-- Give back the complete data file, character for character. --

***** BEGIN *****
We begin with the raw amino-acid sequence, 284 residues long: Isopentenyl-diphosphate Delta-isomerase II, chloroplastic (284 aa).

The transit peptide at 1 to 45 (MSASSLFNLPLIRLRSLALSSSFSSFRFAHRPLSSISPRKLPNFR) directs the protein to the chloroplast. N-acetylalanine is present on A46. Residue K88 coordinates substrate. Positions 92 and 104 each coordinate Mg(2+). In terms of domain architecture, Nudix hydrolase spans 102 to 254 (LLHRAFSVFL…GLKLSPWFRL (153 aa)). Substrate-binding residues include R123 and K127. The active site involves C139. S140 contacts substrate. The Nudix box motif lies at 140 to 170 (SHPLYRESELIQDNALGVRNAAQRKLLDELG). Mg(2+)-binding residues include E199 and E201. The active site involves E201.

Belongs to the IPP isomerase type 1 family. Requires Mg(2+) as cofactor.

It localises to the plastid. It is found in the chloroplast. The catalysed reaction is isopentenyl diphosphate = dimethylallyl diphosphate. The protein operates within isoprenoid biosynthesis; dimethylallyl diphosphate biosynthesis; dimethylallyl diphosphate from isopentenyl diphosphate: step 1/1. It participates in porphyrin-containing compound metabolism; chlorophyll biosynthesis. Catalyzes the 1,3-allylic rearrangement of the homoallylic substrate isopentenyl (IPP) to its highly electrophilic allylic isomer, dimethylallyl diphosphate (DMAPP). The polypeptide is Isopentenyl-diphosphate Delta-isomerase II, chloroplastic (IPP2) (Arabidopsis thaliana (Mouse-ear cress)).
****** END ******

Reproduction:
We begin with the raw amino-acid sequence, 284 residues long: Isopentenyl-diphosphate Delta-isomerase II, chloroplastic (284 aa).

The transit peptide at 1 to 45 (MSASSLFNLPLIRLRSLALSSSFSSFRFAHRPLSSISPRKLPNFR) directs the protein to the chloroplast. N-acetylalanine is present on A46. Residue K88 coordinates substrate. Positions 92 and 104 each coordinate Mg(2+). In terms of domain architecture, Nudix hydrolase spans 102 to 254 (LLHRAFSVFL…GLKLSPWFRL (153 aa)). Substrate-binding residues include R123 and K127. The active site involves C139. S140 contacts substrate. The Nudix box motif lies at 140 to 170 (SHPLYRESELIQDNALGVRNAAQRKLLDELG). Mg(2+)-binding residues include E199 and E201. The active site involves E201.

Belongs to the IPP isomerase type 1 family. Requires Mg(2+) as cofactor.

It localises to the plastid. It is found in the chloroplast. The catalysed reaction is isopentenyl diphosphate = dimethylallyl diphosphate. The protein operates within isoprenoid biosynthesis; dimethylallyl diphosphate biosynthesis; dimethylallyl diphosphate from isopentenyl diphosphate: step 1/1. It participates in porphyrin-containing compound metabolism; chlorophyll biosynthesis. Catalyzes the 1,3-allylic rearrangement of the homoallylic substrate isopentenyl (IPP) to its highly electrophilic allylic isomer, dimethylallyl diphosphate (DMAPP). The polypeptide is Isopentenyl-diphosphate Delta-isomerase II, chloroplastic (IPP2) (Arabidopsis thaliana (Mouse-ear cress)).